2018 Nissan LEAF Test Drive Review – It’s the Value Champ With 160-170 Miles Of Real-World Range
The new Nissan LEAF begins its adventure in the UK with high notes from Autocar, who appreciates all of the upgrades and feels its a leading BEV contender again, especially in terms of value for money.
It’s not as easy as in 2010/2011 when the first-generation LEAF quickly became a industry benchmark.
The 2018 LEAF has better looks, roughly 50% more range, 40% more power (110 kW) and 25% more torque. Additionally, its slightly reduced entry level price makes it a better overall value.
There are still some minor things that one could criticize. According to Autocar:
- driving position is improved but could be better/lower
- lack of telescopic steering column adjustment
- interior quality is improved but it still falls short of cars similarly priced
Tests revealed that real world range is around 160-170 miles (257-274 km) on a charge. Expected EPA range is 150 miles using the 40 kWh battery.
The driving experience in fine:
“Driving the Leaf is certainly suggestive of greater premium-level refinements than the interior is. Being as brilliantly responsive to the accelerator as ever, and having greater torque-related thrust below about 50mph than just about anything short of a hot hatchback, the Leaf is a delight to drive around town. Nissan’s powertrain improvements also make it feel much less out of place on the motorway than the old one did. There’s a new ‘ePedal’ setting for the car, which filters in strong regenerative braking before you go anywhere near the brake pedal, and makes the Leaf at once easier to drive and better at recycling energy than the old one. And, perhaps more striking than everything else, this is now a seriously quiet and refined car – just as you’d want an EV to be.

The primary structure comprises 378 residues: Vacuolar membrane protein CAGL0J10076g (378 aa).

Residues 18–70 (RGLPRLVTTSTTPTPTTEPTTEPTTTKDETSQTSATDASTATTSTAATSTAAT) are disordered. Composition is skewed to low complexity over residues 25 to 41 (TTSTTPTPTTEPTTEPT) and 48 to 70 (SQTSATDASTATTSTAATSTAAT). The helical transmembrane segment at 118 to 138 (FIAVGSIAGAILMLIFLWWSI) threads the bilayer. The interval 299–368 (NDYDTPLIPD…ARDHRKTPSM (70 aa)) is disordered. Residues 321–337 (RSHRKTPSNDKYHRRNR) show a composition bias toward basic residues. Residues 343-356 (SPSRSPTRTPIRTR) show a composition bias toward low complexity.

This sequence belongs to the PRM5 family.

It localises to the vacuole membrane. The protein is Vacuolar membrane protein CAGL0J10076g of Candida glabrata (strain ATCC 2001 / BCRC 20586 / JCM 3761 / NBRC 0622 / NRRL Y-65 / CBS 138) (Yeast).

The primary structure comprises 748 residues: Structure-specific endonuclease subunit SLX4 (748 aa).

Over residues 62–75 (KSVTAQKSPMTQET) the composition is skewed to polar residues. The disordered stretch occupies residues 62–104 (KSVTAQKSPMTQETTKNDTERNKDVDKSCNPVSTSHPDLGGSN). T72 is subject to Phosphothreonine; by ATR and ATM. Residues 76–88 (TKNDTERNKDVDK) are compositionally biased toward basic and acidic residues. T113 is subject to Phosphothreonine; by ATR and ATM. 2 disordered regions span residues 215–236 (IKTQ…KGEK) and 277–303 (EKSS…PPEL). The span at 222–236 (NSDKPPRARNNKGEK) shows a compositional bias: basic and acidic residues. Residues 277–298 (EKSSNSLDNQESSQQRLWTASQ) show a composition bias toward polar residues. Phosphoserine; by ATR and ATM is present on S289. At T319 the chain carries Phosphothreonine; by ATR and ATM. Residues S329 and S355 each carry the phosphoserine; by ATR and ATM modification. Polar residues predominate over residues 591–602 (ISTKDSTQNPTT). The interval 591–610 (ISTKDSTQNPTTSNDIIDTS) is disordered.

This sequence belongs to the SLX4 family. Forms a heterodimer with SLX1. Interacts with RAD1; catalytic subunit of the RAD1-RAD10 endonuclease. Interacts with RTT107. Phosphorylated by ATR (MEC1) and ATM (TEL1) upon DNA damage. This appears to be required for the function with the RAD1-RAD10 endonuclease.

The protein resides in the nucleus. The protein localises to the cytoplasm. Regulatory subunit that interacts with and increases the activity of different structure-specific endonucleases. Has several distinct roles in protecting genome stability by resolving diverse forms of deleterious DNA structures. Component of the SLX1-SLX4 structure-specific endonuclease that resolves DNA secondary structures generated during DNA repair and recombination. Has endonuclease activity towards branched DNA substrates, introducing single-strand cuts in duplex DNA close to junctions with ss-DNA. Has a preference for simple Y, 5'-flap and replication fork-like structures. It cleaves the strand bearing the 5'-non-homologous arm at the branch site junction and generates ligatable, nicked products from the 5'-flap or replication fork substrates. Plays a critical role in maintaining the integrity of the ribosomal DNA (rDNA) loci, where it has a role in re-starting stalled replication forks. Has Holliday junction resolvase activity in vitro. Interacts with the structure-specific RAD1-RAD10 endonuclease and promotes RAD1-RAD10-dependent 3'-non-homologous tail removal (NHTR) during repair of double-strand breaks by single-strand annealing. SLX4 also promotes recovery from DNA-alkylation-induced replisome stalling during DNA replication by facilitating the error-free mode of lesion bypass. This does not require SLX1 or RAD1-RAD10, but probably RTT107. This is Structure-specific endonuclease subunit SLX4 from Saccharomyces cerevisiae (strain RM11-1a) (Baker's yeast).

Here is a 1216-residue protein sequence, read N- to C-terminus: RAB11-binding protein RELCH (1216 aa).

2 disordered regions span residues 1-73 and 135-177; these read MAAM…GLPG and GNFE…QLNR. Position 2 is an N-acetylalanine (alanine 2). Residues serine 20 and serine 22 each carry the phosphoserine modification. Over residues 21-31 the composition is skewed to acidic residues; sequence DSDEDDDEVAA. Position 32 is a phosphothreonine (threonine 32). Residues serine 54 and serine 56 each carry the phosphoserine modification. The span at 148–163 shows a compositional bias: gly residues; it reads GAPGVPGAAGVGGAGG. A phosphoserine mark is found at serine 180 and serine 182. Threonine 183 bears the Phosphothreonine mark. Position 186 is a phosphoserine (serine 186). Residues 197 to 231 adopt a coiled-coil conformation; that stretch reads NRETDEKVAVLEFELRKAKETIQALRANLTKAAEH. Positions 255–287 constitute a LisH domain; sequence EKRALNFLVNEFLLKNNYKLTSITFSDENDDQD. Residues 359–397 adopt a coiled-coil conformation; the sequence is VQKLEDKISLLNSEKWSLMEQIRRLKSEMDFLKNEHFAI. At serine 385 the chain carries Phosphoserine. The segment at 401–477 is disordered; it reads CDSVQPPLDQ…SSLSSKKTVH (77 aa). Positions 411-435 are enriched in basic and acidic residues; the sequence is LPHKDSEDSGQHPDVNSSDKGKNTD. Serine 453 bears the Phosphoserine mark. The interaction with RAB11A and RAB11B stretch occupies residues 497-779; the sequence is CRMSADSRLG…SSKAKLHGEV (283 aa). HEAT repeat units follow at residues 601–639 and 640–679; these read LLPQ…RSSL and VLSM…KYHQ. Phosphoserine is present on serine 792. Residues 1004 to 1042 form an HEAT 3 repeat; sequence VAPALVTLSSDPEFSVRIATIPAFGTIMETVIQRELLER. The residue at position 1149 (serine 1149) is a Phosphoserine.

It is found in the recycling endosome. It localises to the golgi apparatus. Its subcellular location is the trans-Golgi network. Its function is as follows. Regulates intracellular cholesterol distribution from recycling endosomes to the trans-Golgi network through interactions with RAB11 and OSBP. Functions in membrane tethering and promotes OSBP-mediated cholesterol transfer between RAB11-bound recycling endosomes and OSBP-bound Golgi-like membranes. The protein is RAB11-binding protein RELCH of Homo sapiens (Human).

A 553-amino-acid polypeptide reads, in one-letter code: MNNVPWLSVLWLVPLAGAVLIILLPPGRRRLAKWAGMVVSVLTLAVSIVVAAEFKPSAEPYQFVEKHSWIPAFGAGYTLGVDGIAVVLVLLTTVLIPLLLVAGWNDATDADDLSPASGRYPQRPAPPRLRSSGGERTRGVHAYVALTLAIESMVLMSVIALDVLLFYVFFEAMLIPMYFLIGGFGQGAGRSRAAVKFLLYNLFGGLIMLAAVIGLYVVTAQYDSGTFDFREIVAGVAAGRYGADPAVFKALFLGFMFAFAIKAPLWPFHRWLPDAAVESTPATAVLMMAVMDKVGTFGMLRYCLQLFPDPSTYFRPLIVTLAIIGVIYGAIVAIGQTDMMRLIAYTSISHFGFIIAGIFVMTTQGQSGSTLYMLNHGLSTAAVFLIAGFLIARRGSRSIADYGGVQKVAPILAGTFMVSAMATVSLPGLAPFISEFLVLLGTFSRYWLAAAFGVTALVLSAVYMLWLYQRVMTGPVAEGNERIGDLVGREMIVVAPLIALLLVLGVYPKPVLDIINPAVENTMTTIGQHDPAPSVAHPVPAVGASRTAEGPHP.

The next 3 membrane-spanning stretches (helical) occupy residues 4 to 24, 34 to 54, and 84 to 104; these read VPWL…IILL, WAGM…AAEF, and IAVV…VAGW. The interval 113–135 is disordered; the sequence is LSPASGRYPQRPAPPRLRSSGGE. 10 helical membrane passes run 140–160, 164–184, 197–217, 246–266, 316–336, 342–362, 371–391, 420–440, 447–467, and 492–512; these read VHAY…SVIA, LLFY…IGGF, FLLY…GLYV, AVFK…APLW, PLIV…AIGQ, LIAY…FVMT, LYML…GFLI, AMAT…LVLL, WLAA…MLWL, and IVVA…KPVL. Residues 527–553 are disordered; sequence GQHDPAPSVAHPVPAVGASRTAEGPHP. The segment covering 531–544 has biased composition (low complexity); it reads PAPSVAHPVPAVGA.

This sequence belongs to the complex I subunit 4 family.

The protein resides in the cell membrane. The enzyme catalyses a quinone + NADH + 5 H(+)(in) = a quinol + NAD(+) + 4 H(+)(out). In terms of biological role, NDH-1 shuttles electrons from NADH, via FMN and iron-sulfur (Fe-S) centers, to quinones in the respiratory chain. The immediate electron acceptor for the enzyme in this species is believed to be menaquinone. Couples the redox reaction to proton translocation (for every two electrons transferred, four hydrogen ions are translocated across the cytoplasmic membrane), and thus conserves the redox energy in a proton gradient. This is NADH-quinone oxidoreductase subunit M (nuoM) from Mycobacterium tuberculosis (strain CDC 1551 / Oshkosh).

The Leaf is based on an overhauled version of the old car’s mechanical platform but, having been made torsionally stiffer than its predecessor as well as quicker-steering and more resistant to body roll, it feels both comfortable-riding and fairly agile-handling on the road: enough in both cases, certainly, to satisfy most tastes. There’s well-tuned weight and return-to-centre springing about the steering too.”